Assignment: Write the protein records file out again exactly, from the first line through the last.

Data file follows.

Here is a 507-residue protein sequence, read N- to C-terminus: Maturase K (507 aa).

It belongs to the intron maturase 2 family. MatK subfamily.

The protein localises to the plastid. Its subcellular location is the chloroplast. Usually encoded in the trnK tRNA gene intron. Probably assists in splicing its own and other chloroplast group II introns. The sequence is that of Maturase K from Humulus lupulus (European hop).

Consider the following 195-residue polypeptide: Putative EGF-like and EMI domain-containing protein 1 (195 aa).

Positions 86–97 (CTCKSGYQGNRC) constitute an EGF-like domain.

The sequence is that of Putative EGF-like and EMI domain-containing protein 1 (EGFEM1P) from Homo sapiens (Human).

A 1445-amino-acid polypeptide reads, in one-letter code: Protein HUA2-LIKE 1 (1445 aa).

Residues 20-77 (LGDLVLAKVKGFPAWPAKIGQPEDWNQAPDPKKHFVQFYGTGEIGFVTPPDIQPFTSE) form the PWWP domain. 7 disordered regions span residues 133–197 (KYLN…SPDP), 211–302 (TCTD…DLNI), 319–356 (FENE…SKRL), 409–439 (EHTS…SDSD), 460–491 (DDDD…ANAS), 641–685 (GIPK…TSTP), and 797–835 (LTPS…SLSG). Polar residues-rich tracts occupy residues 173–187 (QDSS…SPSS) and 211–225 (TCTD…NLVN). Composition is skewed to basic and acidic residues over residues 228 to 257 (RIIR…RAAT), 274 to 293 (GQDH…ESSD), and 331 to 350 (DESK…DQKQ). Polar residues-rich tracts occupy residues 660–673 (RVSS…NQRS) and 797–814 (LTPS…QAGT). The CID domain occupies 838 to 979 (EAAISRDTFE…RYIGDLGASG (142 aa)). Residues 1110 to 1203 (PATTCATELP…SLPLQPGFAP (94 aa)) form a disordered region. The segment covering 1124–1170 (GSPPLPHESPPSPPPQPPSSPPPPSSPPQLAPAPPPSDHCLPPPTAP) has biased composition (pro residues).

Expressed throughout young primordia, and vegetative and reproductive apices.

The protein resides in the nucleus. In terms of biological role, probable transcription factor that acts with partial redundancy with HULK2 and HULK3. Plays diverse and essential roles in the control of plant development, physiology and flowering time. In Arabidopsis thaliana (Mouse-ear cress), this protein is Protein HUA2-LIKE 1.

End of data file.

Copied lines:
Here is a 507-residue protein sequence, read N- to C-terminus: Maturase K (507 aa).

It belongs to the intron maturase 2 family. MatK subfamily.

The protein localises to the plastid. Its subcellular location is the chloroplast. Usually encoded in the trnK tRNA gene intron. Probably assists in splicing its own and other chloroplast group II introns. The sequence is that of Maturase K from Humulus lupulus (European hop).

Consider the following 195-residue polypeptide: Putative EGF-like and EMI domain-containing protein 1 (195 aa).

Positions 86–97 (CTCKSGYQGNRC) constitute an EGF-like domain.

The sequence is that of Putative EGF-like and EMI domain-containing protein 1 (EGFEM1P) from Homo sapiens (Human).

A 1445-amino-acid polypeptide reads, in one-letter code: Protein HUA2-LIKE 1 (1445 aa).

Residues 20-77 (LGDLVLAKVKGFPAWPAKIGQPEDWNQAPDPKKHFVQFYGTGEIGFVTPPDIQPFTSE) form the PWWP domain. 7 disordered regions span residues 133–197 (KYLN…SPDP), 211–302 (TCTD…DLNI), 319–356 (FENE…SKRL), 409–439 (EHTS…SDSD), 460–491 (DDDD…ANAS), 641–685 (GIPK…TSTP), and 797–835 (LTPS…SLSG). Polar residues-rich tracts occupy residues 173–187 (QDSS…SPSS) and 211–225 (TCTD…NLVN). Composition is skewed to basic and acidic residues over residues 228 to 257 (RIIR…RAAT), 274 to 293 (GQDH…ESSD), and 331 to 350 (DESK…DQKQ). Polar residues-rich tracts occupy residues 660–673 (RVSS…NQRS) and 797–814 (LTPS…QAGT). The CID domain occupies 838 to 979 (EAAISRDTFE…RYIGDLGASG (142 aa)). Residues 1110 to 1203 (PATTCATELP…SLPLQPGFAP (94 aa)) form a disordered region. The segment covering 1124–1170 (GSPPLPHESPPSPPPQPPSSPPPPSSPPQLAPAPPPSDHCLPPPTAP) has biased composition (pro residues).

Expressed throughout young primordia, and vegetative and reproductive apices.

The protein resides in the nucleus. In terms of biological role, probable transcription factor that acts with partial redundancy with HULK2 and HULK3. Plays diverse and essential roles in the control of plant development, physiology and flowering time. In Arabidopsis thaliana (Mouse-ear cress), this protein is Protein HUA2-LIKE 1.